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Partner Doesn’t Have to Be a Four-Letter Word

Originally published August 4, 2004

There are fads in business just as there are fads in clothing, toys, and entertainment.  In business, fads lead to the overuse of once powerful words, phrases, and ideas until they are trivial affectations and abhorred by all.  “Paradigm shift” and “synergy” are just two recent examples of this phenomenon.  So is “partner.”

Over the past few years, business executives have diluted and twisted the idea of ‘partner’ until we’re bored and tired of hearing about it.  The word “partner” has come to mean any business that is remotely affiliated with your company, even if only by a link on the website or a mention in a press release. As strange as it seems, I’ve even heard of competitors turning out to be ‘partners’ for the purposes of one desperate sales opportunity.  

Businesses say they want to “partner” with their constituents: clients, partners, and employees.  The problem is that nobody is really creating a partner relationship.  They are merely giving lip service to the notion of focusing on the key relationships that insure the growth and success of your business.  My concern is that many businesses are “throwing the baby out with the bathwater;” missing an opportunity to reap the rewards of truly partnering, because the concept has developed a bad connotation through overuse and abuse.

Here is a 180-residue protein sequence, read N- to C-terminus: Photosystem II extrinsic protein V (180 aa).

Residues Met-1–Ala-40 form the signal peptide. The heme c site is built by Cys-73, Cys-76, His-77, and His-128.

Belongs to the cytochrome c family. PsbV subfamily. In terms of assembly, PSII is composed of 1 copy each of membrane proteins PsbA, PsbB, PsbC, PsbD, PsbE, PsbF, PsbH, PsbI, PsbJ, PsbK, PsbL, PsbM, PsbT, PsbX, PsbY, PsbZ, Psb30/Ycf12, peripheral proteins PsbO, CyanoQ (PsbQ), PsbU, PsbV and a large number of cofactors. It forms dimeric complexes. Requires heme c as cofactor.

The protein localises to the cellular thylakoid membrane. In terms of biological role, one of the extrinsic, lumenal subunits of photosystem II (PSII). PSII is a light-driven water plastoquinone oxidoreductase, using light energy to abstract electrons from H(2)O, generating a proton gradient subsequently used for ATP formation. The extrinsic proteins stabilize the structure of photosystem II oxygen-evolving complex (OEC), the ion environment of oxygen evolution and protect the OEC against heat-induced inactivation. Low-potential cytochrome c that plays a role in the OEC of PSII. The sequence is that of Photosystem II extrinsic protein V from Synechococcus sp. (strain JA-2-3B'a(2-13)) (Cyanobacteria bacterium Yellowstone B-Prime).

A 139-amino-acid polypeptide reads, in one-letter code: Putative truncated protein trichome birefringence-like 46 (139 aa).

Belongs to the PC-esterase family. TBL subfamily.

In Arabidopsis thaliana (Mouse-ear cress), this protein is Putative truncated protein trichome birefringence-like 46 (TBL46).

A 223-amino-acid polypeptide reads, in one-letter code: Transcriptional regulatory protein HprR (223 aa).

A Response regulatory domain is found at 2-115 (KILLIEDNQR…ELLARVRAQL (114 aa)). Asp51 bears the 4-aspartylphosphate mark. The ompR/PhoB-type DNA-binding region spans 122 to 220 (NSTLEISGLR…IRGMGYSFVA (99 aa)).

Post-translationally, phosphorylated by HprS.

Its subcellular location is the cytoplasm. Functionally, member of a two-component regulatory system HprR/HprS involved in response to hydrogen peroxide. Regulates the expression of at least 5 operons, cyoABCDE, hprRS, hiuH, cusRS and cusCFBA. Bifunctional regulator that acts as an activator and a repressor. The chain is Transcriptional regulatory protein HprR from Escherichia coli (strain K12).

What if you truly did partner with your constituents?  How would you really do it every day?  What does partnering really mean?  These are all good questions.  By going back to the basics, we may just be able to answer them.

From the Oxford Dictionary, the word partner is defined as: a player on the same side in a game (and certainly, business is a game!).  There is also a more business-oriented definition: a person who shares or takes part with another, especially in a business firm with shared risks and profits.

So the idea is simple.  Partners are the people or businesses who want you to win, and will share the risk with you so that all parties benefit.  These could be service providers, employees, vendors, or customers.  By far, the most important of these groups is your customers.

How do you get your customers on your side?  How do you get them to want you to win?  How do you share the risk for mutual reward?  Let us present three ideas.

It may sound overly simplified, but the first and most important step is to include your customers in almost everything you do.  Make them a real participant in your business by changing your mindset to think of customers as ‘us’ rather than as ‘them’.  Include them in your discussions and planning for corporate strategy, new offerings, product line extensions, and customer services….whatever critical decisions you are making to grow your business.   It is important to remember to seek out their ideas; and not just ask them to confirm what you think.